NEW YORK (MainStreet) —If you graduated at any point in the last fifteen years or so, it’s a pretty good bet that you took out some fairly hefty student loans to pay for that degree. After all, there are over 37 million student loan borrowers in the U.S. and their average individual debt load hovers around $24 000. But what if it wasn’t Sallie Mae holding the note for your education and demanding monthly payments, but a well-off private citizen who wanted to invest in your career potential and expected to be repaid from your future earnings? It may sound crazy, but two startups are seeking to put a Renaissance-era spin on educational funding by reviving the patronage model.
Pave, founded Sal Lahoud and Oren Bass, launched in December 2012. The site allows pre-screened young prospects - new grads or those soon to graduate - to post campaigns seeking funds for their education or career ventures. Backers can donate to these campaigns and are repaid with a percentage of the prospect’s income over the next ten years.Also see:The Rise of the 529: How to Afford College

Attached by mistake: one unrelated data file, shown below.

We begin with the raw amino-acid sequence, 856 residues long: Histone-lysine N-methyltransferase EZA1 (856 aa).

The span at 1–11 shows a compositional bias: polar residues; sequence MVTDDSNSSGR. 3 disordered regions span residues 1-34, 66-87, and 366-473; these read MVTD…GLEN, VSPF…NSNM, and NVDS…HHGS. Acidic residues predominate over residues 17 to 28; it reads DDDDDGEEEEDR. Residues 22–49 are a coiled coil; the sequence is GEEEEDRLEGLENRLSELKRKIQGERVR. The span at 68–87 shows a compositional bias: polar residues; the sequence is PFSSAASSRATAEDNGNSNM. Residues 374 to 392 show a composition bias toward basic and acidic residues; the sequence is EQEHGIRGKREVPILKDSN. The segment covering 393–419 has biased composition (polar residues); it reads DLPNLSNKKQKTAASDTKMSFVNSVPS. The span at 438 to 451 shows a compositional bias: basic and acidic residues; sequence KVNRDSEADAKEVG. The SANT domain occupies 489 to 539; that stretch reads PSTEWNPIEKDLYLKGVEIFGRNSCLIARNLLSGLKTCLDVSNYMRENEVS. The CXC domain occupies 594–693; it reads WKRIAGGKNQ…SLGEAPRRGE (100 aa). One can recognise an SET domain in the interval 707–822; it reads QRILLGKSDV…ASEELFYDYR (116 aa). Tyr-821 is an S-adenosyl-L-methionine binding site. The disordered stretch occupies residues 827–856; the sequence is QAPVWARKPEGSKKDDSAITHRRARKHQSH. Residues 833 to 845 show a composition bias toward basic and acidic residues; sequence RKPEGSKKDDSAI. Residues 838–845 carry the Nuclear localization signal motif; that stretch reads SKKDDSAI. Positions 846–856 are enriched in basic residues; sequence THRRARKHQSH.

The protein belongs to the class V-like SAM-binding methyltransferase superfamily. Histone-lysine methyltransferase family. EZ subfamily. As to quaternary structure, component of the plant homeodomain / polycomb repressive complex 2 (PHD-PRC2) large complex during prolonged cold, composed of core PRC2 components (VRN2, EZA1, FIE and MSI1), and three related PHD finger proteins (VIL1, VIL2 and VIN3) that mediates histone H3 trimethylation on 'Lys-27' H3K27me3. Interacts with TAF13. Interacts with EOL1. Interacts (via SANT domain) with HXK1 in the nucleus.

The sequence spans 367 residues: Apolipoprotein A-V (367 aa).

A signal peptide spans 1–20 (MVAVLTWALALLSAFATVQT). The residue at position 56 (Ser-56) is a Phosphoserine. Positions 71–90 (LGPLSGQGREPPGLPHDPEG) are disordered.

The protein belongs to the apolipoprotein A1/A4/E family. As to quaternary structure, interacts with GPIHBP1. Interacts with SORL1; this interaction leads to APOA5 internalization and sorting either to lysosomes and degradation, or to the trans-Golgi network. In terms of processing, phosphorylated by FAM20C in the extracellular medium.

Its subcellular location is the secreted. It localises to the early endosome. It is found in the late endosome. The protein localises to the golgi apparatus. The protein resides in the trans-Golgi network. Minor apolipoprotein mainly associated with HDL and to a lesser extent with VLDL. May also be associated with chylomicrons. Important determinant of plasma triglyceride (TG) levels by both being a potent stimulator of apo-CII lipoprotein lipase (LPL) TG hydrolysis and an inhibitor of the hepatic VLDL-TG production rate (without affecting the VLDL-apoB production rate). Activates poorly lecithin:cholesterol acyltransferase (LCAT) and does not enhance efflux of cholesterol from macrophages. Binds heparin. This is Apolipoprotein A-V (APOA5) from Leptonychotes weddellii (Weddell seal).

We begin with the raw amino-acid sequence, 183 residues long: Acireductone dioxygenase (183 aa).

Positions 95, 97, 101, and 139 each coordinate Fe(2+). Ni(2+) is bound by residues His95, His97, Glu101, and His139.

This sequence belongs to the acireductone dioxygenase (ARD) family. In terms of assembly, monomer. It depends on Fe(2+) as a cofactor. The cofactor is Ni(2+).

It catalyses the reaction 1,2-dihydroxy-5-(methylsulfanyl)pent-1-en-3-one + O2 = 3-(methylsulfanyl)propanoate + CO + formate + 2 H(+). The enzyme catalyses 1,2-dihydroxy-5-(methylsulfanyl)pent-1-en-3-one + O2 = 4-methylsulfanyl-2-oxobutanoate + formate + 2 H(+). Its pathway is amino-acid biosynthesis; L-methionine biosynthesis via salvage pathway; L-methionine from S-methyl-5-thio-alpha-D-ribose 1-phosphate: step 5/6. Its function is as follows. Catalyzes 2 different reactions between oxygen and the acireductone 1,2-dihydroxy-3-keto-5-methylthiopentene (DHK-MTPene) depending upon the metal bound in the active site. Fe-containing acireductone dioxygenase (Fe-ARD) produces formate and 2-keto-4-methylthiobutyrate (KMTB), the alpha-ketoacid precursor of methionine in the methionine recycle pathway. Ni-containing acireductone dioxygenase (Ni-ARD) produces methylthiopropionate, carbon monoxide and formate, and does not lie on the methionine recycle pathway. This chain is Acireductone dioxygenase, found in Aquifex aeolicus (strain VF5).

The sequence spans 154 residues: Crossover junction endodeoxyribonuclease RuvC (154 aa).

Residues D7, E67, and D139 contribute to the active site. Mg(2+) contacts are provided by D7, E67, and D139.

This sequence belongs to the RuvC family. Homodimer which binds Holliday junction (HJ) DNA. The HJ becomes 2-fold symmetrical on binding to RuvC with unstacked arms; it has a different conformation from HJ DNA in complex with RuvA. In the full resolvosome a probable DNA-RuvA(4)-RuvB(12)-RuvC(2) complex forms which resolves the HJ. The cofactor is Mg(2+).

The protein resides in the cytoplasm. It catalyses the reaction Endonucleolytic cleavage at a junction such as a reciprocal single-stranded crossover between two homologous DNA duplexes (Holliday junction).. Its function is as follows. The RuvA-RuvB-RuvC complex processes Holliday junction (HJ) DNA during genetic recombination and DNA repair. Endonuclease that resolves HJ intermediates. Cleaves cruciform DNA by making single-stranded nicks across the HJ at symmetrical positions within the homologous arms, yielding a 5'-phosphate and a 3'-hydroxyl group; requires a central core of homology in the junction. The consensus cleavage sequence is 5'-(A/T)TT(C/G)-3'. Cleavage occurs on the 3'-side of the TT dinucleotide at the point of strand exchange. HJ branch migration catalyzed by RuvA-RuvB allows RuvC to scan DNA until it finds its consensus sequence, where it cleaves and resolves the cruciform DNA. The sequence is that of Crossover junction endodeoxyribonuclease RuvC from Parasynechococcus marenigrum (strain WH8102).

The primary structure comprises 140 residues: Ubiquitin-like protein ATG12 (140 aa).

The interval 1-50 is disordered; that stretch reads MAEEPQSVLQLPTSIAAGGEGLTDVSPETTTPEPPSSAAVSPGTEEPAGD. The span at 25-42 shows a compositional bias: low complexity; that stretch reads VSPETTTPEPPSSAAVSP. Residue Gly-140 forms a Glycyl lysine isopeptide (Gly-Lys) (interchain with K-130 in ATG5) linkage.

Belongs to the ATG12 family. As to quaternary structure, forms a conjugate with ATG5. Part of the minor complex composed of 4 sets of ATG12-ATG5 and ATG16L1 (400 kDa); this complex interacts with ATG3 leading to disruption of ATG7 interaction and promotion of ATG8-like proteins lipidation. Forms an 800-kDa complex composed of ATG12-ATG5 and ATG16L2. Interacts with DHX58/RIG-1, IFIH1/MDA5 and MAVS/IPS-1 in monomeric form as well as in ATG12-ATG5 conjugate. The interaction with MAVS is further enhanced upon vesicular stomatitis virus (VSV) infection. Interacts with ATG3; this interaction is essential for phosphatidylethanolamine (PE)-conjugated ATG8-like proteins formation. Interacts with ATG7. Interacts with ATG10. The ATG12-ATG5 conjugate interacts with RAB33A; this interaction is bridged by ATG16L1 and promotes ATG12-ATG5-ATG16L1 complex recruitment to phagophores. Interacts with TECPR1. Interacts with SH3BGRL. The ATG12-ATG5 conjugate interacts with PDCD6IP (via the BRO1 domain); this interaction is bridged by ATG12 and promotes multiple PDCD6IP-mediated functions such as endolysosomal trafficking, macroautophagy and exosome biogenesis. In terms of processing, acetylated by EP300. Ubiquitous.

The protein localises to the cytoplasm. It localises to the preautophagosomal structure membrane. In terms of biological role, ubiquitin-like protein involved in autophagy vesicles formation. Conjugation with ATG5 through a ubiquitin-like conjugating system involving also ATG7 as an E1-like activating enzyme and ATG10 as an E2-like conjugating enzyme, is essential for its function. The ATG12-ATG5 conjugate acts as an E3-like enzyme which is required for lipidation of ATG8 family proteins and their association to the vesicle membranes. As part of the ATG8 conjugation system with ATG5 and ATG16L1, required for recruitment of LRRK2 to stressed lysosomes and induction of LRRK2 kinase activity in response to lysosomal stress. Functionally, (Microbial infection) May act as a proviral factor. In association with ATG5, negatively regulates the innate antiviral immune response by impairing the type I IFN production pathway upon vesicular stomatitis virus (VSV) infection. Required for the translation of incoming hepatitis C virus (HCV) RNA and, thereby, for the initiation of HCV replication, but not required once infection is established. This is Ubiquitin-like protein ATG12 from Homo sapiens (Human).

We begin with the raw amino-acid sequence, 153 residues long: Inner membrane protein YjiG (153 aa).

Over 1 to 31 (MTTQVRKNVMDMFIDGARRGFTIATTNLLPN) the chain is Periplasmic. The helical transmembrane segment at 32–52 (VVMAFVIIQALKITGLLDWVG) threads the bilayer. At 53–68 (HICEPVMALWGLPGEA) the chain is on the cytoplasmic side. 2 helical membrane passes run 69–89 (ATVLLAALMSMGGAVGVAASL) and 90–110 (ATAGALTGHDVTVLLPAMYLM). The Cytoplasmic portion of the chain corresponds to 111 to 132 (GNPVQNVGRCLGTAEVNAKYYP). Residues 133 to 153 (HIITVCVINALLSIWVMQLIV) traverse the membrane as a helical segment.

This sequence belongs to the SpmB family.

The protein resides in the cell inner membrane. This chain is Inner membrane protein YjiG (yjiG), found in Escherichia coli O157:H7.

“The idea came to me when a friend asked to borrow some money to pursue his passion," Lahoud said. "I wanted to help, but I didn’t want to find myself in the awkward position of having to ask for repayment should things not work out with his projects." Lahoud wondered if, instead, this could be something more like a revenue share.
"I would provide the funding needed, and if he did well, I suggested we share in that success," Lahoud said. "Conversely, during times of hardship, he would not be responsible for sharing earnings. Thinking historically, didn't patronage used to work in the arts and sciences in a similar fashion?”
Upstart, founded by a group of former Google employees, has a similar mission and financial backing from such heavy hitters as Mark Cuban. Founder Paul Gu says that a desire to prevent promising grads from making career decisions on the basis of money alone was what motivated his team to launch their platform.